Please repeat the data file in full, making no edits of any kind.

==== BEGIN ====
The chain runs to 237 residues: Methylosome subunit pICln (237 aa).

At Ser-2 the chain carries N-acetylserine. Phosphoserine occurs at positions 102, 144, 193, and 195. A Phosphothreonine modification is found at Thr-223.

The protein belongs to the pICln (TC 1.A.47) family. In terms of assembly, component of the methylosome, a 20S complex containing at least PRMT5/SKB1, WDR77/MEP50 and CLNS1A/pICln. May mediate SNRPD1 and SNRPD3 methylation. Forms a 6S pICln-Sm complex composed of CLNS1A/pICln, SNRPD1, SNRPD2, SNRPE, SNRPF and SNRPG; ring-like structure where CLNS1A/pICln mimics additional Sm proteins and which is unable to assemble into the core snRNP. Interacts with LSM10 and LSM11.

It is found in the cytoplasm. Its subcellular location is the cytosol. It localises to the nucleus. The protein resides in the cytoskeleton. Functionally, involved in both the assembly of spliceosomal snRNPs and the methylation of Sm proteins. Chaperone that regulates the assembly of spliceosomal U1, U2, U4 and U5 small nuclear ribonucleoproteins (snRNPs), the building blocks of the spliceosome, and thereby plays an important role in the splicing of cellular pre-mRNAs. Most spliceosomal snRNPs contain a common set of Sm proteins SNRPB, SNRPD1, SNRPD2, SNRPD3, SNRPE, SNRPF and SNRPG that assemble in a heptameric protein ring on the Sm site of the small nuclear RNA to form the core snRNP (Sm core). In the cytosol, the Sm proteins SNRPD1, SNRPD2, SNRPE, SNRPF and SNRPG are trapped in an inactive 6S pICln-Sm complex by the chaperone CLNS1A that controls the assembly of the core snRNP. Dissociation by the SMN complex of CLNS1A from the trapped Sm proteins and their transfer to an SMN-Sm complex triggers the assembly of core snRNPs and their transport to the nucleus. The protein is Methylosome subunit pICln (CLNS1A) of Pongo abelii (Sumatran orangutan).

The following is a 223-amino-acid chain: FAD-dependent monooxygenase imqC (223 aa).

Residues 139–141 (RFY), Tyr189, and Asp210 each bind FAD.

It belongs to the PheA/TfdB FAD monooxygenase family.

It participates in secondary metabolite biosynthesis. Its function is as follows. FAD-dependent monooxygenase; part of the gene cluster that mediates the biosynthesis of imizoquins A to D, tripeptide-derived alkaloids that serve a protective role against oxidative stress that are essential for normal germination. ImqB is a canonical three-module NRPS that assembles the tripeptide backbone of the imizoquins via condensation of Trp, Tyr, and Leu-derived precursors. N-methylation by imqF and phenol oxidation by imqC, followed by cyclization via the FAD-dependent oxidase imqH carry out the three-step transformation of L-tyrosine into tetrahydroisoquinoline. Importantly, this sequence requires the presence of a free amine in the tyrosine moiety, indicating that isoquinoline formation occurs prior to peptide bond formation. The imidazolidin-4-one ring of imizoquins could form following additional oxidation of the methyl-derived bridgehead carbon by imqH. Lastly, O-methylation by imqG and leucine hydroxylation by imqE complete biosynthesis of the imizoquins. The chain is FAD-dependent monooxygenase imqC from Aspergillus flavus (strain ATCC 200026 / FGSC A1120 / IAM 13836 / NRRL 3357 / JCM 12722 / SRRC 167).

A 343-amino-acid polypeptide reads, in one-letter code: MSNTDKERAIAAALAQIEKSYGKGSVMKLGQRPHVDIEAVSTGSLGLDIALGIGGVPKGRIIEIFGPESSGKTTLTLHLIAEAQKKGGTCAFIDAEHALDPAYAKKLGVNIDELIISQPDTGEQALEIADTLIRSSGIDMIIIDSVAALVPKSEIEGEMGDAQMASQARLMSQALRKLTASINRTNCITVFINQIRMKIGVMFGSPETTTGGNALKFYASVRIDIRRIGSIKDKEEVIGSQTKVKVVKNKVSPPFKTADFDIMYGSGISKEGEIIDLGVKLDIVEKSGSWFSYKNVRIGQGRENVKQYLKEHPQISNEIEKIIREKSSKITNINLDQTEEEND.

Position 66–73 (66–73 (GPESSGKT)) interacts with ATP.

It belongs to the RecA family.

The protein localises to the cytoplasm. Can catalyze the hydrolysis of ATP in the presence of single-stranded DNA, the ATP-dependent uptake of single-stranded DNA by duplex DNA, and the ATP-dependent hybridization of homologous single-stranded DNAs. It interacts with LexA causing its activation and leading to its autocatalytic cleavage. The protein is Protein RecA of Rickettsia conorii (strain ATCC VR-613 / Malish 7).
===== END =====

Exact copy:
The chain runs to 237 residues: Methylosome subunit pICln (237 aa).

At Ser-2 the chain carries N-acetylserine. Phosphoserine occurs at positions 102, 144, 193, and 195. A Phosphothreonine modification is found at Thr-223.

The protein belongs to the pICln (TC 1.A.47) family. In terms of assembly, component of the methylosome, a 20S complex containing at least PRMT5/SKB1, WDR77/MEP50 and CLNS1A/pICln. May mediate SNRPD1 and SNRPD3 methylation. Forms a 6S pICln-Sm complex composed of CLNS1A/pICln, SNRPD1, SNRPD2, SNRPE, SNRPF and SNRPG; ring-like structure where CLNS1A/pICln mimics additional Sm proteins and which is unable to assemble into the core snRNP. Interacts with LSM10 and LSM11.

It is found in the cytoplasm. Its subcellular location is the cytosol. It localises to the nucleus. The protein resides in the cytoskeleton. Functionally, involved in both the assembly of spliceosomal snRNPs and the methylation of Sm proteins. Chaperone that regulates the assembly of spliceosomal U1, U2, U4 and U5 small nuclear ribonucleoproteins (snRNPs), the building blocks of the spliceosome, and thereby plays an important role in the splicing of cellular pre-mRNAs. Most spliceosomal snRNPs contain a common set of Sm proteins SNRPB, SNRPD1, SNRPD2, SNRPD3, SNRPE, SNRPF and SNRPG that assemble in a heptameric protein ring on the Sm site of the small nuclear RNA to form the core snRNP (Sm core). In the cytosol, the Sm proteins SNRPD1, SNRPD2, SNRPE, SNRPF and SNRPG are trapped in an inactive 6S pICln-Sm complex by the chaperone CLNS1A that controls the assembly of the core snRNP. Dissociation by the SMN complex of CLNS1A from the trapped Sm proteins and their transfer to an SMN-Sm complex triggers the assembly of core snRNPs and their transport to the nucleus. The protein is Methylosome subunit pICln (CLNS1A) of Pongo abelii (Sumatran orangutan).

The following is a 223-amino-acid chain: FAD-dependent monooxygenase imqC (223 aa).

Residues 139–141 (RFY), Tyr189, and Asp210 each bind FAD.

It belongs to the PheA/TfdB FAD monooxygenase family.

It participates in secondary metabolite biosynthesis. Its function is as follows. FAD-dependent monooxygenase; part of the gene cluster that mediates the biosynthesis of imizoquins A to D, tripeptide-derived alkaloids that serve a protective role against oxidative stress that are essential for normal germination. ImqB is a canonical three-module NRPS that assembles the tripeptide backbone of the imizoquins via condensation of Trp, Tyr, and Leu-derived precursors. N-methylation by imqF and phenol oxidation by imqC, followed by cyclization via the FAD-dependent oxidase imqH carry out the three-step transformation of L-tyrosine into tetrahydroisoquinoline. Importantly, this sequence requires the presence of a free amine in the tyrosine moiety, indicating that isoquinoline formation occurs prior to peptide bond formation. The imidazolidin-4-one ring of imizoquins could form following additional oxidation of the methyl-derived bridgehead carbon by imqH. Lastly, O-methylation by imqG and leucine hydroxylation by imqE complete biosynthesis of the imizoquins. The chain is FAD-dependent monooxygenase imqC from Aspergillus flavus (strain ATCC 200026 / FGSC A1120 / IAM 13836 / NRRL 3357 / JCM 12722 / SRRC 167).

A 343-amino-acid polypeptide reads, in one-letter code: MSNTDKERAIAAALAQIEKSYGKGSVMKLGQRPHVDIEAVSTGSLGLDIALGIGGVPKGRIIEIFGPESSGKTTLTLHLIAEAQKKGGTCAFIDAEHALDPAYAKKLGVNIDELIISQPDTGEQALEIADTLIRSSGIDMIIIDSVAALVPKSEIEGEMGDAQMASQARLMSQALRKLTASINRTNCITVFINQIRMKIGVMFGSPETTTGGNALKFYASVRIDIRRIGSIKDKEEVIGSQTKVKVVKNKVSPPFKTADFDIMYGSGISKEGEIIDLGVKLDIVEKSGSWFSYKNVRIGQGRENVKQYLKEHPQISNEIEKIIREKSSKITNINLDQTEEEND.

Position 66–73 (66–73 (GPESSGKT)) interacts with ATP.

It belongs to the RecA family.

The protein localises to the cytoplasm. Can catalyze the hydrolysis of ATP in the presence of single-stranded DNA, the ATP-dependent uptake of single-stranded DNA by duplex DNA, and the ATP-dependent hybridization of homologous single-stranded DNAs. It interacts with LexA causing its activation and leading to its autocatalytic cleavage. The protein is Protein RecA of Rickettsia conorii (strain ATCC VR-613 / Malish 7).